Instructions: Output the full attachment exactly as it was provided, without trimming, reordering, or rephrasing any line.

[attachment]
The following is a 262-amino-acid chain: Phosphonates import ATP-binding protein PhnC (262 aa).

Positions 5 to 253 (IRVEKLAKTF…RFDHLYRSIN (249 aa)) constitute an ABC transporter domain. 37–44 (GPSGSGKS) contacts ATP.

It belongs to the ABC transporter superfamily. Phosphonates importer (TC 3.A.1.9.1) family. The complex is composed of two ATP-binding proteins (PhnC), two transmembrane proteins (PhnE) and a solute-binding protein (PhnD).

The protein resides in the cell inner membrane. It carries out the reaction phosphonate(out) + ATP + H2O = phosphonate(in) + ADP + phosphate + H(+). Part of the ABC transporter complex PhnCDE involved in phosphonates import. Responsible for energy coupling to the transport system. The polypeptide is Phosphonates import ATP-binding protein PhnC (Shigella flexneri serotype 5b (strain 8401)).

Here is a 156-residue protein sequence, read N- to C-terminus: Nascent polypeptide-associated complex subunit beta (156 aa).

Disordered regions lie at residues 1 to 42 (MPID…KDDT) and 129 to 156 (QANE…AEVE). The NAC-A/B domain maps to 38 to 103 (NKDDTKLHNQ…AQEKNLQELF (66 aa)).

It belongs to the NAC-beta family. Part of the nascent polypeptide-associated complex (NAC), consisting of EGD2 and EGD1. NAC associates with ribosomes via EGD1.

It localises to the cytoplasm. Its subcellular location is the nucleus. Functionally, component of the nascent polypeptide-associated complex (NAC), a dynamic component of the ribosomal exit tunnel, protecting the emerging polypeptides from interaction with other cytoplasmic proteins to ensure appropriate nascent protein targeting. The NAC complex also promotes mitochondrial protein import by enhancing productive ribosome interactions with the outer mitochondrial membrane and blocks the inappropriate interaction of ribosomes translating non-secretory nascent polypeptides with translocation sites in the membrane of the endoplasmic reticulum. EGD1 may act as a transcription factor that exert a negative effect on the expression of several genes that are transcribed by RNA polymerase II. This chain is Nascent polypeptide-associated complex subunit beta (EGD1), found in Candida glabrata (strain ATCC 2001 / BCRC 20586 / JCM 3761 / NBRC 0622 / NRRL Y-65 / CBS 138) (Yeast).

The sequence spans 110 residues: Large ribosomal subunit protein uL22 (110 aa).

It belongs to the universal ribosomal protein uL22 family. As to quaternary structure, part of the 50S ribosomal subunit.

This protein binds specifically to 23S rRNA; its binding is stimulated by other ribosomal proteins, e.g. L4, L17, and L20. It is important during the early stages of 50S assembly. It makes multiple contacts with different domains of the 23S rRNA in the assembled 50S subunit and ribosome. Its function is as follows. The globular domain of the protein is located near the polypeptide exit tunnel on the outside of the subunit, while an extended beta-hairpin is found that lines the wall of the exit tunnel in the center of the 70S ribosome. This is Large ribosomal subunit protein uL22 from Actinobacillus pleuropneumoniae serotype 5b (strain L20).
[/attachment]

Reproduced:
The following is a 262-amino-acid chain: Phosphonates import ATP-binding protein PhnC (262 aa).

Positions 5 to 253 (IRVEKLAKTF…RFDHLYRSIN (249 aa)) constitute an ABC transporter domain. 37–44 (GPSGSGKS) contacts ATP.

It belongs to the ABC transporter superfamily. Phosphonates importer (TC 3.A.1.9.1) family. The complex is composed of two ATP-binding proteins (PhnC), two transmembrane proteins (PhnE) and a solute-binding protein (PhnD).

The protein resides in the cell inner membrane. It carries out the reaction phosphonate(out) + ATP + H2O = phosphonate(in) + ADP + phosphate + H(+). Part of the ABC transporter complex PhnCDE involved in phosphonates import. Responsible for energy coupling to the transport system. The polypeptide is Phosphonates import ATP-binding protein PhnC (Shigella flexneri serotype 5b (strain 8401)).

Here is a 156-residue protein sequence, read N- to C-terminus: Nascent polypeptide-associated complex subunit beta (156 aa).

Disordered regions lie at residues 1 to 42 (MPID…KDDT) and 129 to 156 (QANE…AEVE). The NAC-A/B domain maps to 38 to 103 (NKDDTKLHNQ…AQEKNLQELF (66 aa)).

It belongs to the NAC-beta family. Part of the nascent polypeptide-associated complex (NAC), consisting of EGD2 and EGD1. NAC associates with ribosomes via EGD1.

It localises to the cytoplasm. Its subcellular location is the nucleus. Functionally, component of the nascent polypeptide-associated complex (NAC), a dynamic component of the ribosomal exit tunnel, protecting the emerging polypeptides from interaction with other cytoplasmic proteins to ensure appropriate nascent protein targeting. The NAC complex also promotes mitochondrial protein import by enhancing productive ribosome interactions with the outer mitochondrial membrane and blocks the inappropriate interaction of ribosomes translating non-secretory nascent polypeptides with translocation sites in the membrane of the endoplasmic reticulum. EGD1 may act as a transcription factor that exert a negative effect on the expression of several genes that are transcribed by RNA polymerase II. This chain is Nascent polypeptide-associated complex subunit beta (EGD1), found in Candida glabrata (strain ATCC 2001 / BCRC 20586 / JCM 3761 / NBRC 0622 / NRRL Y-65 / CBS 138) (Yeast).

The sequence spans 110 residues: Large ribosomal subunit protein uL22 (110 aa).

It belongs to the universal ribosomal protein uL22 family. As to quaternary structure, part of the 50S ribosomal subunit.

This protein binds specifically to 23S rRNA; its binding is stimulated by other ribosomal proteins, e.g. L4, L17, and L20. It is important during the early stages of 50S assembly. It makes multiple contacts with different domains of the 23S rRNA in the assembled 50S subunit and ribosome. Its function is as follows. The globular domain of the protein is located near the polypeptide exit tunnel on the outside of the subunit, while an extended beta-hairpin is found that lines the wall of the exit tunnel in the center of the 70S ribosome. This is Large ribosomal subunit protein uL22 from Actinobacillus pleuropneumoniae serotype 5b (strain L20).